Nathan Gardels is the editor-in-chief of Noema Magazine.
The reality we sense is not fixed or static, but, as Carlo Rovelli puts it, a “momentary get together on the sand.” For the quantum physicist, all reality is an ever-shifting interaction of manifold influences, each determining the other, which converge or dissolve under the conditions at a particular time and space that is always in flux. As Rainer Maria Rilke expressed this thought in poetic terms, “Everything/is not itself.”
The human, too, can be seen this way as a node of ever-changing interactions with the natural cosmos and the environment humans themselves have formed through technology and culture. What it means to be human, then, is not a constant, but continually constituted, altered and re-constituted through the recursive interface with an open and evolving world.
This is the view, at least, of Benjamin Bratton, a philosopher of technology who directs the Berggruen Institute’s Antikythera project to investigate the impact and potential of planetary-scale computation. To further explore the notion of “post-Anthropocene humanism” raised in a recent Noema essay, I asked him to weigh in on the nature of human being and becoming when anthropogenesis and technogenesis are one and the same process. He is worth quoting at length.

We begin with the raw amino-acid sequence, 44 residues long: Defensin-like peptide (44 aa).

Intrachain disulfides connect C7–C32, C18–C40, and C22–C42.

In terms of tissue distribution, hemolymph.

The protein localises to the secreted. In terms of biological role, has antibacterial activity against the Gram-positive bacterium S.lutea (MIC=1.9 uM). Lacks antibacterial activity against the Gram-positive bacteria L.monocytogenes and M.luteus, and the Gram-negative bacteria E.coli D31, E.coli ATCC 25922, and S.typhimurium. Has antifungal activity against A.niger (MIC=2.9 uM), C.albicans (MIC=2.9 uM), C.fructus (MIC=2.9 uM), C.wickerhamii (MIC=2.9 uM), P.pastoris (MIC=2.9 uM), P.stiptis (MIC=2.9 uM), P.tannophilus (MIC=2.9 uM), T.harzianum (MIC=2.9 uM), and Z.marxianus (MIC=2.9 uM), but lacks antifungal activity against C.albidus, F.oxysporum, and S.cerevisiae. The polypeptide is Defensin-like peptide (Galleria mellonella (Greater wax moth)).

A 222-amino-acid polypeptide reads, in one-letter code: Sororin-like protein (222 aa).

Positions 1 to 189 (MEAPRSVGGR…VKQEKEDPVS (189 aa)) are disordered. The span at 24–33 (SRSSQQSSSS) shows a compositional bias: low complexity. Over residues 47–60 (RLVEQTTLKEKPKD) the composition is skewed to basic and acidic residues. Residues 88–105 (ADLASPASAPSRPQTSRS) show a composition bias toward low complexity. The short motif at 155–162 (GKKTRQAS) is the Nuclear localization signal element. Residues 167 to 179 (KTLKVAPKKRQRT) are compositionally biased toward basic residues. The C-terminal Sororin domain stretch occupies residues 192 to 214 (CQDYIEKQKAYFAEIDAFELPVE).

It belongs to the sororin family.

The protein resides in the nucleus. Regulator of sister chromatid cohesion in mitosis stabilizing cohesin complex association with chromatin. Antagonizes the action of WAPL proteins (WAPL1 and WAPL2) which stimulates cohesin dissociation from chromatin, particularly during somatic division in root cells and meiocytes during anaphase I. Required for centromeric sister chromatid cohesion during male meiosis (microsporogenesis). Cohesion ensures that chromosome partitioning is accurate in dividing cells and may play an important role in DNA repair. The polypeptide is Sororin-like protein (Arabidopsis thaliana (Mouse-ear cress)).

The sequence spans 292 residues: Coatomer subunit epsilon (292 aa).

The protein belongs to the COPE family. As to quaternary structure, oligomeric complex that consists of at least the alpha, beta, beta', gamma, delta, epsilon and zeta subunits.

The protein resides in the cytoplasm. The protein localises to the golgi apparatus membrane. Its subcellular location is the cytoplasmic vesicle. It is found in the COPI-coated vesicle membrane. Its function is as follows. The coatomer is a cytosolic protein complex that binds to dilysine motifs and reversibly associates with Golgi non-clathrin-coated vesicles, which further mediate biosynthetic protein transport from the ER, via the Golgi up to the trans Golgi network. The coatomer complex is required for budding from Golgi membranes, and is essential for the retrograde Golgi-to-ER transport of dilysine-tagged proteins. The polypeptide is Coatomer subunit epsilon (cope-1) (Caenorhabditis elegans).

Technology Makes Us More Human
“I can’t accept the essentially reactionary claim that modern science erases ‘the Human.’ Demystification is not erasure. It may destabilize some ideas that humans have about what humans are, yes. But I see it more as a disclosure of what ‘humans’ always have been but could not perceive as such. It’s not that some essence of the Human goes away, but that humans are now a bit less wrong about what humans are,” he argues.
Bratton goes on: “Instead of science and technology leading to some ‘post-human’ condition, perhaps it will lead to a slightly more human condition? The figure we associate with modern European Humanism may be a fragile, if also a productive, philosophical concept. But dismantling the concept does not make the reality go away. Rather, it redefines it in the broader context of new understanding. In fact, that reality is more perceivable because the concept is made to dissolve.”
How so? “The origins of human societies are revealed by archaeological pursuits. What is found is usually not the primal scene of some local cultural tradition but something much more alien and unsettling: human society as a physical process.
Our brains are just barely figuring out how they work. As they do, they discover that brains don’t work as they feel like they work for those who think with them. But the demystification of solipsistic phenomenologies doesn’t mean that human agency and autonomy are extinguished. To the contrary, the nature of subjectivity is revealed by comparative neuroscience and given shape by its ongoing technologization, such as AI, not subordinated to it.
Similarly, the qualities of being a human body are revealed by comparative genomics. As it links human speech and writing to the signals of plants and animals, information theory reveals the inner workings of expression, it doesn’t annihilate them.”